Will critical infrastructure fail in November?

21st August 2019 / United Kingdom
Will critical infrastructure fail in November?

By Robert Woodward: Critical infrastructure or critical national infrastructure as it is known in the UK is a term used to describe assets that are essential for the functioning of a society and economy. Most commonly associated with the term are facilities for:

 

  • Shelter; Heating (e.g. natural gas, fuel oil, district heating);
  • Agriculture, food production and distribution;
  • Water supply (drinking water, wastewater/sewage, stemming of surface water (e.g. dykes and sluices));
  • Public health (hospitals, ambulances);
  • Transportation systems (fuel supply, railway network, airports, harbours, inland shipping);
  • Security services (police, military).
  • Electricity generation, transmission and distribution; (e.g. natural gas, fuel oil, coal, nuclear power)
    • Renewable energy, which is naturally replenished on a human timescale, such as sunlight, wind, rain, tides, waves, and geothermal heat.
  • Telecommunication; coordination for successful operations
  • Economic sector; Goods and services and financial services (banking, clearing)

 

Consider the scale of national infrastructure that will be affected by the disruption of a simple but critical item missing in the supply chain, like, for instance, a European manufactured part required for critical hospital equipment.

Or try something we now know may actually happen like national shortages of petrol/diesel at the pumps.

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There is now an expectation as a direct result of Brexit on 31st October that there will be fuel shortages.

We’ve had them before in Britain, in fact, three this century.

The first major protest was in 2000 and was primarily led by independent lorry owner-operators. One group of lorry owner-operators from the South East of England formed a protest group called “TransAction” that protested at oil refineries and fuel depots in Essex over fuel tax hikes. Protests and blockades of oil facilities caused widespread disruption to the supply of petroleum products all across the country. The government then froze tax increases on fuel. It caused chaos everywhere.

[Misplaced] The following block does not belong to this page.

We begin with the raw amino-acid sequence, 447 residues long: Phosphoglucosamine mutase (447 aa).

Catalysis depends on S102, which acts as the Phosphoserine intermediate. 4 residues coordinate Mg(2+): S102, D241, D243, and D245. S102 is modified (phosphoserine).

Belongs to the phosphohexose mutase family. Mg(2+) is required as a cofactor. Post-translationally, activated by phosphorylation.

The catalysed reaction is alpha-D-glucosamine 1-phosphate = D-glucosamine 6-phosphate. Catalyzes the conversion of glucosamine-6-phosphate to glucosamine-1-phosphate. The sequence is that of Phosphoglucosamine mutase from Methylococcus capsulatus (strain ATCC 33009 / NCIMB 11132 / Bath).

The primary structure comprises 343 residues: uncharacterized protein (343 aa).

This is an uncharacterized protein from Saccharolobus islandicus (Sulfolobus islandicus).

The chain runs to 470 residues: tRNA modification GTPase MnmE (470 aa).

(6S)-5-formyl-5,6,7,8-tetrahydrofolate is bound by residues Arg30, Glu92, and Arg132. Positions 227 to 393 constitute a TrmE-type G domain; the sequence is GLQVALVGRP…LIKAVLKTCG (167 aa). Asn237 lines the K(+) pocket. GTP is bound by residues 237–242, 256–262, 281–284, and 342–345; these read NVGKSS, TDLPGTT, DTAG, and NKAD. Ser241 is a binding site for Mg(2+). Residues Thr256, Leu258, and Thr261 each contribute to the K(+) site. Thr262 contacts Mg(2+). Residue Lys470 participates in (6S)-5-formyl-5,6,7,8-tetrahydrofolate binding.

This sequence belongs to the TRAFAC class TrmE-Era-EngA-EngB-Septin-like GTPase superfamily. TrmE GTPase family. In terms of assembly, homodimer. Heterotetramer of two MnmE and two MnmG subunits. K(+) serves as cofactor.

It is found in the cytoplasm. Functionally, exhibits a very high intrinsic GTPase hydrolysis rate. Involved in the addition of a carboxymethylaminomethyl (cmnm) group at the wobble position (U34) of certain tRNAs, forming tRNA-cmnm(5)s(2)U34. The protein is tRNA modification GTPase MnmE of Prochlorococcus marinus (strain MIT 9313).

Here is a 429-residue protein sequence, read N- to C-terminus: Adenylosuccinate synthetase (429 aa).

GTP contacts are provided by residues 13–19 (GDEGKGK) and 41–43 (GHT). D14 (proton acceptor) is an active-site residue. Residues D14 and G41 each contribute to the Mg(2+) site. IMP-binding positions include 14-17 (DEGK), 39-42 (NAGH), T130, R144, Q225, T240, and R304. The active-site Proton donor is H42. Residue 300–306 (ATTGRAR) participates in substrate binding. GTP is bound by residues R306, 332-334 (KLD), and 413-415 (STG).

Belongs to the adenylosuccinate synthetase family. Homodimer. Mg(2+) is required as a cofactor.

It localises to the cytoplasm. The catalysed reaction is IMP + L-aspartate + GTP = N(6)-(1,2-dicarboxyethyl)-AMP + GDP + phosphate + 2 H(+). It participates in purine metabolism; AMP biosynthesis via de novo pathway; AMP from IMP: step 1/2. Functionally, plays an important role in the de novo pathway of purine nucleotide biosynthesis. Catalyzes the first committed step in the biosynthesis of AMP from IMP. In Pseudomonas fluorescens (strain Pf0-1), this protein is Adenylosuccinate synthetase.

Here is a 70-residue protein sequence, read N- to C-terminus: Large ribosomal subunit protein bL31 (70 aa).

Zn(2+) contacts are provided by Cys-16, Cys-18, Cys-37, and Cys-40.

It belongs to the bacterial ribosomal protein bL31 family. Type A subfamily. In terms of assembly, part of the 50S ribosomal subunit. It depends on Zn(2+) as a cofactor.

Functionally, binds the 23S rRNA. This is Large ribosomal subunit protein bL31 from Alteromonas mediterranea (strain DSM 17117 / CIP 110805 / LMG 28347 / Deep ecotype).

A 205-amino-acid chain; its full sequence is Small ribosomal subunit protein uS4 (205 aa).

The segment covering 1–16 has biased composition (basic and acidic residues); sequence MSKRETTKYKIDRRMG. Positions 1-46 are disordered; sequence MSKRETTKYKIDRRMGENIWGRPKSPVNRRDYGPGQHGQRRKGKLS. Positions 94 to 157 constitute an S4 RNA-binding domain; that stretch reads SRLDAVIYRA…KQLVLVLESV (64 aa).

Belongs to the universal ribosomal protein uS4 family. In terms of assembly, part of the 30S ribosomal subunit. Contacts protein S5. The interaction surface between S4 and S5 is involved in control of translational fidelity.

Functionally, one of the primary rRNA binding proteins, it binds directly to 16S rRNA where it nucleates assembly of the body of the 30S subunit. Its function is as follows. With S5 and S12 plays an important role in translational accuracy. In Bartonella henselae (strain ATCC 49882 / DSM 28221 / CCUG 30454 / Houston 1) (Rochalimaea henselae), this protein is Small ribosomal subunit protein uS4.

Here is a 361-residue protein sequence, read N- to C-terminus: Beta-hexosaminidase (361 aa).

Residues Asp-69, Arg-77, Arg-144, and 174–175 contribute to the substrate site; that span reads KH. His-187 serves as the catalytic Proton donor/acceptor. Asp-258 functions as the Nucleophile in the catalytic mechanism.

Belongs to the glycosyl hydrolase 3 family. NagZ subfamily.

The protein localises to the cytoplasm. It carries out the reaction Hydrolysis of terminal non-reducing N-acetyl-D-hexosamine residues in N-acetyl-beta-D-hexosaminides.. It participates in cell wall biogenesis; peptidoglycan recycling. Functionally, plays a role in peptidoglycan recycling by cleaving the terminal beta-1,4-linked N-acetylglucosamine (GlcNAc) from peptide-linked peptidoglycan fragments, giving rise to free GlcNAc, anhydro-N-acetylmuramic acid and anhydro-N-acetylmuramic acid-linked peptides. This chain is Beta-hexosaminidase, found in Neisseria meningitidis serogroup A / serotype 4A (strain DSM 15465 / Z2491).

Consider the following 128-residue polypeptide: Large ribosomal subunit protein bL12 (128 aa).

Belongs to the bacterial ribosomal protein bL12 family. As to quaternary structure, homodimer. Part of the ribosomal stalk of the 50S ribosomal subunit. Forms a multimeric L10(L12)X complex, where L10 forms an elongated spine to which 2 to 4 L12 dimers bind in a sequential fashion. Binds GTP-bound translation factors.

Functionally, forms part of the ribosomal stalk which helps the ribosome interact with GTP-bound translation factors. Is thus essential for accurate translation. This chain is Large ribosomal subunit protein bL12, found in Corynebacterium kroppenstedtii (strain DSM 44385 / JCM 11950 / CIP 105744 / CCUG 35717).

Subsequent protests have not had as significant an impact but did result in panic buying in 2005 and again in 2007. I remember all three of them well. I was a senior manager working for a huge corporation that had 17,000 employees and over 3,000 company cars on its fleet. I was stopped from attending meetings and effectively managing my business area. Field-based teams were unable to travel. Our business suffered because we could not fill up our mode of transport with fuel. My wife, a medic with the NHS had to show her NHS pass and was allowed to fill up at petrol stations in order that she could get to the hospital she worked at.

Now think of this in the highly divided Brexit Britain of 2019. There are expected fuel shortages and inflation is expected to rise with the fall in the value of Sterling (GBP). A recession is expected and wages will stagnate again.

The Yellow Vest Movement in France was motivated by rising fuel prices and an increased cost of living to ordinary people. It began in October 2018 and the movement spanned the political spectrum. According to one poll, few of those protesting had voted for Macron in the 2017 French presidential election, and many had either not voted, or had voted for far-right or far-left candidates. The protests got violent as did the riot police and were recorded as being worst in France since 1968. This event was actually about discontent and fuel was its spark – literally.

The point I am making is this.

Look at the list of critical infrastructure systems that needs to be in good running order and then consider this list of government failures – all dramatically smaller projects the government managed to fail at. Think of the size of the task in managing all infrastructure in emergency mode at the same time. Then think of the divisive nature of society right now – more divided than for decades – will there be a spark?

 

Here are just a few examples of actual government failure, ongoing failure and expected failure.

  • A charter ferries contract – (in the event of a no-deal Brexit) that does not own any ships and not previously operated a ferry service – collapses.
  • No Brexit plan to save agriculture – the industry could be”wiped out like the coal industry“.
  • Banking facilities such as lending will fall. Liquidity is tightening.
  • Public safety. The UK’s counterterrorism and policing operations risk being significantly burdened by borders and hindered by restrictions on intelligence sharing.

Will Brexit be like Y2K where the world expected mass infrastructure failure or will it be a storm in a tea-cup? The point is – we don’t know and won’t know until it happens. What a dangerous way to run a country.

 

Robert Woodward is an investigative journalist for TruePublica

 

 

 

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